Microscopic and compartment shape anisotropies in gray and white matter revealed by angular bipolar double-PFG MR
Article first published online: 8 FEB 2011
Copyright © 2011 Wiley-Liss, Inc.
Magnetic Resonance in Medicine
Volume 65, Issue 5, pages 1216–1227, May 2011
How to Cite
Shemesh, N. and Cohen, Y. (2011), Microscopic and compartment shape anisotropies in gray and white matter revealed by angular bipolar double-PFG MR. Magn Reson Med, 65: 1216–1227. doi: 10.1002/mrm.22738
- Issue published online: 15 APR 2011
- Article first published online: 8 FEB 2011
- Manuscript Revised: 27 OCT 2010
- Manuscript Accepted: 27 OCT 2010
- Manuscript Received: 8 JUL 2010
- CONNECT Consortium (European Commission under Framework Package 7), Clore Scholars Program
- gray matter;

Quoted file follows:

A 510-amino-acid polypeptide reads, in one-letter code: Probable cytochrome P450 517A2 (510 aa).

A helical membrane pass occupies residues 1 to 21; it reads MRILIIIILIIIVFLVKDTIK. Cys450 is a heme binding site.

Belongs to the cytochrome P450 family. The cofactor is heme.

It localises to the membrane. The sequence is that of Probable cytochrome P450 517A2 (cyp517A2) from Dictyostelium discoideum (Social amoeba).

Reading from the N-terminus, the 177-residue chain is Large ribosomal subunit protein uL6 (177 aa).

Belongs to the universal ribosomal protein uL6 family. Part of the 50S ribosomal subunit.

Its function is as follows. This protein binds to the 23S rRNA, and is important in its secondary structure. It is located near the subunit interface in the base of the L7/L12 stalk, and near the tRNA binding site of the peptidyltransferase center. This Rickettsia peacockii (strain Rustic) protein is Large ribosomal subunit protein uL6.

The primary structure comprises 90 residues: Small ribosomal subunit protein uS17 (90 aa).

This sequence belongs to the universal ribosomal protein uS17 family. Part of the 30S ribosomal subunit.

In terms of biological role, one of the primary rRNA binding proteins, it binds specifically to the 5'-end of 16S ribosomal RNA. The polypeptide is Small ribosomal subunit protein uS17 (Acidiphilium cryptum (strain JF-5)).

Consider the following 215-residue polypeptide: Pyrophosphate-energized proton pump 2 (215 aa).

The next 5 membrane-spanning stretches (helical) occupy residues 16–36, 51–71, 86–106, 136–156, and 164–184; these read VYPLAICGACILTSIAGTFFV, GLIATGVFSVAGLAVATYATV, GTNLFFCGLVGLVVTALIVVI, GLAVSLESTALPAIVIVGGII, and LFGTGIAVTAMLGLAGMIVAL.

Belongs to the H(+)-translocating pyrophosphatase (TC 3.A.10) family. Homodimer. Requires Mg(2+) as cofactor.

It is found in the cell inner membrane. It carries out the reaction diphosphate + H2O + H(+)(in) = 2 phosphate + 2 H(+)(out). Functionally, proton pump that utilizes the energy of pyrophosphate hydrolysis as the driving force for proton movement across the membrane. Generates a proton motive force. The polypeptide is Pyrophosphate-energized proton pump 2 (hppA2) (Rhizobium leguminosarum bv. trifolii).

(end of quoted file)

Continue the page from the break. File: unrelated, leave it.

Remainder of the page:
Diffusion MR has become one of the most important tools for studying neuronal tissues. Conventional single-pulsed-field-gradient methodologies are capable of faithfully depicting diffusion anisotropy in coherently ordered structures, providing important microstructural information; however, it is extremely difficult to characterize randomly oriented compartments using conventional single-pulsed-field-gradient MR. The angular double-pulsed-field-gradient methodology can potentially overcome the limitations of conventional single-pulsed-field-gradient MR, and offer microstructural information on microscopic anisotropy and compartment shape anisotropy even when anisotropic compartments are completely randomly oriented. Here, we used angular double-pulsed-field-gradient MR at different mixing times to study isolated gray matter and white matter, respectively, and the results are compared with phantoms in which compartments are randomly oriented and coherently organized, respectively. We find that angular bipolar double-pulsed-field-gradient MR offers novel microstructural information, especially in the gray matter, depicting the local microscopic and compartment shape anisotropies present. Furthermore, direct comparison between the angular dependencies arising from white and gray matter at different mixing times reveals signatures for these tissues that are based on compartment shape anisotropy. These findings demonstrate that microstructural information can indeed be obtained from gray matter, and therefore, angular double-pulsed-field-gradient MR is promising for future application in MRI of the central-nervous-system. Magn Reson Med, 2011. © 2011 Wiley-Liss, Inc.